Kitten Heels are Dead. Long Live Kitten Heels.

The retailpocolypose is continuing at full speed, impacting retailers both here in the US and across the pond. Clothing retailer LK Bennett Ltd. is the latest High Street casualty, closing five stores and going into administration in the UK. It is joined by its New York-based subsidiary, L.K. Bennett U.S.A., which has filed for chapter 11 protection in the Delaware Bankruptcy Court.

Company Background

Opening in London in 1990 to bring “a bit of Bond Street luxury to High Street,” LK Bennett quickly established itself as an upmarket retailer. And its founder, Ms Bennett, just as quickly established herself as “the Queen of the Kitten Heel.” Bennett’s “smart” dayware is a favorite of Princess Kate Middleton and other celebrities. And even Prime Minister Theresa May has been knows to step out in LK Bennett kitten heels.

Faltering Steps

Corporate missteps and a challenging retail environment have led to declining sales and, ultimately, bankruptcy.  Many of the elements of the LK Bennett story are all too familiar.

  • The UK clothing and footwear sector are suffering from price deflation, leaving LK Bennett priced beyond the reach of most shoppers.
  • Today’s retail environment is all about authenticity and distinctiveness; LK Bennett has failed to embrace a sense of uniqueness and creativity that would set it apart from more competitively priced competitors in a saturated market.
  • An excessive number of stores at above-market rates – exacerbated by decreasing foot traffic and overdependence on sales at brick & mortar locations – has left the company struggling with excessive lease costs.
  • LK Bennett has also failed to connect with its young consumers via social media and has been overtaken by younger, more-affordable and digitally-savvier brands. (Sorry, Prime Minister.)
  • Ownership changes have left strategies in flux without time to take root and come to fruition.

And by the way…. is an “affordable luxury brand” even a thing?  Are consumers who are willing to invest in a luxury pair of shoes more likely to go all in and aim for a recognized high-fashion shoe brand, such as Jimmy Choo? 

What Comes Next for LK Bennett?

Interested buyers have been actively pursuing the company, at least in the UK. Similarly to (much, much) edgier UK lingerie brand and retailer Agent Provocateur, LK Bennet’s counterpart bankruptcy filing for its US subsidiary has likewise been teed up to pursue a sale.

Case Information

L.K. Bennett U.S.A. is represented by DLA Piper as counsel and Ernst & Young as restructuring advisor. The case number is 19-10760. The case has been assigned to Judge Kevin Gross.

Mette H. Kurth

Z Gallerie Suffers Self-Inflicted Wounds, Files Chapter 22 Bankruptcy Case

Z Gallerie, LLC, a CA-based home furnishing and décor retailer with 76 stores nationwide, has filed for Chapter “22” protection in Delaware.

Committee Formation Meeting

The Committee formation meeting is set for Wednesday, March 20, 2019 at 10:00 a.m. at the Doubletree Hotel in Wilmington, DE. Be prepared for a high of 50, a low of 34, and scattered showers. (Not that the weather in LA will be much better…. a high of 66 and more showers).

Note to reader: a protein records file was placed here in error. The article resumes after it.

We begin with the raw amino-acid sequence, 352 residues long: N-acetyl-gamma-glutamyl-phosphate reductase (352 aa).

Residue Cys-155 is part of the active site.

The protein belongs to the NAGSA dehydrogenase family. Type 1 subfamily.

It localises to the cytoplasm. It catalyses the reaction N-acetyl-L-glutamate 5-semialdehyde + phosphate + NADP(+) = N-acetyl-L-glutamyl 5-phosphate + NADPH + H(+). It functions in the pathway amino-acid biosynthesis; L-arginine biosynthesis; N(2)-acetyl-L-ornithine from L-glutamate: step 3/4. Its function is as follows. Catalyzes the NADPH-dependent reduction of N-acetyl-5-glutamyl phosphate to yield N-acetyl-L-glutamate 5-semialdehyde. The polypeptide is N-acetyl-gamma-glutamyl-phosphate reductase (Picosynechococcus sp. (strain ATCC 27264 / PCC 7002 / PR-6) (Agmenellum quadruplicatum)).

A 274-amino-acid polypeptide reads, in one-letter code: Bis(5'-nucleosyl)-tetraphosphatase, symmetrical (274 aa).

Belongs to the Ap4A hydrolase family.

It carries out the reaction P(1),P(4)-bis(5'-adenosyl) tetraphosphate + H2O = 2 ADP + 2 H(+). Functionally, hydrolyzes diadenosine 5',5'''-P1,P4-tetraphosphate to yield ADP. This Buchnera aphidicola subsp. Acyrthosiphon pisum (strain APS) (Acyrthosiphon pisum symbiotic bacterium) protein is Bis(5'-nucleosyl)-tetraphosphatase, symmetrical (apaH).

How Did It Get Here?

Founded in 1979, Z Gallerie filed its first Chapter 11 case in 2009 in the aftermath of the Great Recession.  At that time the original founders, the Zieden siblings, reacquired the company.  In 2014, the Ziedens sold majority control of the company to its current owner, Brentwood Associates, in a $110 million leveraged buyout.  Subsequently, the company’s performance declined significantly, bringing it to where we are today.

Z Gallerie is one of several recent furniture retailers to seek bankruptcy protection, including retailer The Robert Allen Group and Heritage Home Group. But unlike other retailers, Z Gallerie did not fall victim to the “retailpocolypse” but to self-inflicted wounds. The good news? Management is confident that it has addressed its operational missteps and is well on the way to turning the company around. Among the issues?

  • A steep decline in revenues after the Brentwood acquisition.
  • Leverage and liquidity issues.
  • A failed expansion strategy.
  • Delay in launching an e-commerce platform.
  • The failed launch of a new distribution facility.
  • The loss of a major supplier.

In 2018, the company generated more than $200 million in sales.  But at the time of the filing, it had less than $2 million in cash on hand.  Running out of adequate cash to fund operations, Z Gallerie approached its prepetition lenders for additional liquidity but could not secure operating funds outside of a Chapter 11 process.


Imagining the future…. “Speed and cooperation” will determine whether Z Gallerie survives.

Where Is It Headed?

The Plan and Sale Process

Z Gallerie has secured $28 million in DIP financing commitments, conditioned on the company moving rapidly through the bankruptcy process.  To that end, Z Gallerie has already filed a “toggle plan” providing for either the marketing and sale of the company or a debt for equity swap “on terms to be determined.” The proposed timeframe is roughly as follows:

  • March 25: File disclosure statement.
  • April 12: Enter final DIP financing order, bid procedures order
  • April 19: Term sheets due from potential buyers.
  • May 7: If indications of interest are insufficient to pay off lenders, provide evidence of exit financing or execute a business plan that significantly reduces debt by aggressively shuttering stores.
  • May 7: Order approving disclosure statement.
  • May 16: Bid deadline.
  • May 20: Auction for substantially all assets.
  • May 29: Finalize asset purchase agreement.
  • June 17: Enter order confirming plan or approving sale.

The plan, however, is essentially a placeholder with significant gaps to be filled in. For example, treatment of critical trade claims and general unsecured claims is “to come.”

Store Closings